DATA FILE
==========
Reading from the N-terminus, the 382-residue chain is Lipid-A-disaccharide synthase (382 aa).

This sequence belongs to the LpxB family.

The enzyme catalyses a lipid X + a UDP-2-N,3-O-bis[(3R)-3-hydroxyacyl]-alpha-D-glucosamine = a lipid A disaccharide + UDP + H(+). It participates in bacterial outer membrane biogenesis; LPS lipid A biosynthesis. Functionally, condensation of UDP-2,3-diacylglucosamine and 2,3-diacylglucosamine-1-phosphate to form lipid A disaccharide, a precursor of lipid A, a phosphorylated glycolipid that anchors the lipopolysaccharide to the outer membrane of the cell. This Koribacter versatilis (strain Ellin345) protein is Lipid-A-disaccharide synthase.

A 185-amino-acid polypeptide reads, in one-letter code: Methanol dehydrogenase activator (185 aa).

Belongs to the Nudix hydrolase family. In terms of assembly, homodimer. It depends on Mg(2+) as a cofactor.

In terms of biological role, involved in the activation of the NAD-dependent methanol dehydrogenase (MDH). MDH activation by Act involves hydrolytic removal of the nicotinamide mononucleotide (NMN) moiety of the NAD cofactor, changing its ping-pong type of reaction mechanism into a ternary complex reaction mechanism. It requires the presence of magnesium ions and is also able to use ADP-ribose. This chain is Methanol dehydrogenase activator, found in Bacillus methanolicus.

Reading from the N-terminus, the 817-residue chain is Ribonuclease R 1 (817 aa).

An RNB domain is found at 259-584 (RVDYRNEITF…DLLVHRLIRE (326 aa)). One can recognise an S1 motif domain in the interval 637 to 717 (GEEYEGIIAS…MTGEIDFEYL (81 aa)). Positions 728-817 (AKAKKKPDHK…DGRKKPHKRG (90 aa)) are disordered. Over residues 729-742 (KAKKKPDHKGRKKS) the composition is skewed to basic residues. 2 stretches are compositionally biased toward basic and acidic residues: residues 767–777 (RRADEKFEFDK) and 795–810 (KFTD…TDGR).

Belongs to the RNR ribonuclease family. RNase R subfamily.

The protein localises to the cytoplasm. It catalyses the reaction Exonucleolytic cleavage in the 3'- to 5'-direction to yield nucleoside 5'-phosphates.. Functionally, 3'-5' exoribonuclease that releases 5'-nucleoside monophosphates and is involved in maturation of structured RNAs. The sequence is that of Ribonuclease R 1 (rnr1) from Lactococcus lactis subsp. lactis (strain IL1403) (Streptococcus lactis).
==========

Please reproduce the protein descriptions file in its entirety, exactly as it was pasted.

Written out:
Reading from the N-terminus, the 382-residue chain is Lipid-A-disaccharide synthase (382 aa).

This sequence belongs to the LpxB family.

The enzyme catalyses a lipid X + a UDP-2-N,3-O-bis[(3R)-3-hydroxyacyl]-alpha-D-glucosamine = a lipid A disaccharide + UDP + H(+). It participates in bacterial outer membrane biogenesis; LPS lipid A biosynthesis. Functionally, condensation of UDP-2,3-diacylglucosamine and 2,3-diacylglucosamine-1-phosphate to form lipid A disaccharide, a precursor of lipid A, a phosphorylated glycolipid that anchors the lipopolysaccharide to the outer membrane of the cell. This Koribacter versatilis (strain Ellin345) protein is Lipid-A-disaccharide synthase.

A 185-amino-acid polypeptide reads, in one-letter code: Methanol dehydrogenase activator (185 aa).

Belongs to the Nudix hydrolase family. In terms of assembly, homodimer. It depends on Mg(2+) as a cofactor.

In terms of biological role, involved in the activation of the NAD-dependent methanol dehydrogenase (MDH). MDH activation by Act involves hydrolytic removal of the nicotinamide mononucleotide (NMN) moiety of the NAD cofactor, changing its ping-pong type of reaction mechanism into a ternary complex reaction mechanism. It requires the presence of magnesium ions and is also able to use ADP-ribose. This chain is Methanol dehydrogenase activator, found in Bacillus methanolicus.

Reading from the N-terminus, the 817-residue chain is Ribonuclease R 1 (817 aa).

An RNB domain is found at 259-584 (RVDYRNEITF…DLLVHRLIRE (326 aa)). One can recognise an S1 motif domain in the interval 637 to 717 (GEEYEGIIAS…MTGEIDFEYL (81 aa)). Positions 728-817 (AKAKKKPDHK…DGRKKPHKRG (90 aa)) are disordered. Over residues 729-742 (KAKKKPDHKGRKKS) the composition is skewed to basic residues. 2 stretches are compositionally biased toward basic and acidic residues: residues 767–777 (RRADEKFEFDK) and 795–810 (KFTD…TDGR).

Belongs to the RNR ribonuclease family. RNase R subfamily.

The protein localises to the cytoplasm. It catalyses the reaction Exonucleolytic cleavage in the 3'- to 5'-direction to yield nucleoside 5'-phosphates.. Functionally, 3'-5' exoribonuclease that releases 5'-nucleoside monophosphates and is involved in maturation of structured RNAs. The sequence is that of Ribonuclease R 1 (rnr1) from Lactococcus lactis subsp. lactis (strain IL1403) (Streptococcus lactis).